Writer: Amanda Whittington
Director: Theresa Heskins
Set Designer: Dawn Allsop
Choreographer: Beverley Edmunds
Reviewer: Ron Simpson
Amanda Whittington’s gift for situational comedy/drama is seen at its best in Kiss Me Quickstep, now touring in an entertaining and well-judged production from the New Vic Theatre, Newcastle-under-Lyme.
The original idea is promising: follow three couples at the Amateur Ballroom Championships in Blackpool and chart their progress through two days of dance competition. There’s plenty of opportunity for comedy, mishap and classy dance moves, but Whittington drops a heavy hint in the programme with the line, “More couples split up at Blackpool than Christmas.” So from the start the audience is on the look-out for which couple(s) will break up as well as which couple (if any) will win – and probably most people will get both wrong.
Blackpool-based Nancy Knight’s partner is Luka Kralj from Moscow – odd, we think, until the machinations of her dominant father, Mick, become clear. Justin and Jodie Atherton have fallen on hard times after he lost his job through taking time off for dancing: huge debts and a clapped out car don’t sit well with spending hundreds of pounds on sequined splendour. Lee Hart and Samantha Shaw apparently have no problems: they always win and even have the privilege of their own dressing room.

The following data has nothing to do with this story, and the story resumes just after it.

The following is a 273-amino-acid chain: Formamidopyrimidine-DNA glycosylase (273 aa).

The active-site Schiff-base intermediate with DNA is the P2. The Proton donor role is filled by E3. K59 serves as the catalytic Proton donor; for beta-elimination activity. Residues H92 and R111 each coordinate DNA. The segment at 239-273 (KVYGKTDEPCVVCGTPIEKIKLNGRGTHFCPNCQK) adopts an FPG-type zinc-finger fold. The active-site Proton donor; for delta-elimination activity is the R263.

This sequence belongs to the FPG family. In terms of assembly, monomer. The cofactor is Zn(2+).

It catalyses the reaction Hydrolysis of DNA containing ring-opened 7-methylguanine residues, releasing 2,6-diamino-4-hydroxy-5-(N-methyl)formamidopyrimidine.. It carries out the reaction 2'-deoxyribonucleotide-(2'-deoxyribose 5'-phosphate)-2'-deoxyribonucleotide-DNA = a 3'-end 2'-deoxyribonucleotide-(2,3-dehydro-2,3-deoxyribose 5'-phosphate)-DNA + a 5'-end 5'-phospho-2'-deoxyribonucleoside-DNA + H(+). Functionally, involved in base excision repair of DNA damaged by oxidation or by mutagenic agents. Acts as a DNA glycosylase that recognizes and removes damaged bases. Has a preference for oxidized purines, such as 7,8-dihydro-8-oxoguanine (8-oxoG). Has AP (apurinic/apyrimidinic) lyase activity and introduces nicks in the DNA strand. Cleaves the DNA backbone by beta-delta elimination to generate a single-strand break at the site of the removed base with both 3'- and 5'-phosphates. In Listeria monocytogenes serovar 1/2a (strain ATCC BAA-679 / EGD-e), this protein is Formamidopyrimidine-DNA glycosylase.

Not quite stereotypes, these still can be seen as conventional, even predictable, types: the overbearing father trying to buy success, the married couple struggling to save their marriage as well as their dance careers, the effortlessly superior winners. However, Amanda Whittington pursues a subtle course. She gets the expected laughs, but she also cleverly withholds, then reveals, information about her characters and sets up a series of convincing and credible developments to leave us at the end in a quite unexpected place.
Theresa Heskins’ production has the necessary swagger and glamour when needed with the assistance of Beverley Edmunds’ choreography, suitably extravagant dresses and the minimal elegance of Dawn Allsop’s set, atmospherically lit by Daniella Beattie.
However, in terms of characters and relationships, both text and production are surprisingly understated and allusive – and the better for it. Isaac Stanmore (Luka), Amy Barnes (Samantha) and Ed White (Lee) give performances of perfectly judged ambiguity. Matt Crosby (Justin) and Abigail Moore (Jodie) chart the ever-changing dynamic of failure and hope with humour, viciousness and basic decency without attempting to suggest there is a right solution. Jack Lord peels off the layers of generosity, fun and parental fussing to reveal the truth about Mick and Hannah Edwards’ mixture of confusion and conviction as Nancy is real and touching.
All the cast negotiate the dance moves with panache and for good measure, Matt Crosby adds as good a stage fall as you’re ever likely to see. Crowding out the Stephen Joseph stage, the dancers of Kate Buchan Social Dancing ably suggest the massed ranks of Blackpool competitors.
Touring nationwide | Image: Contributed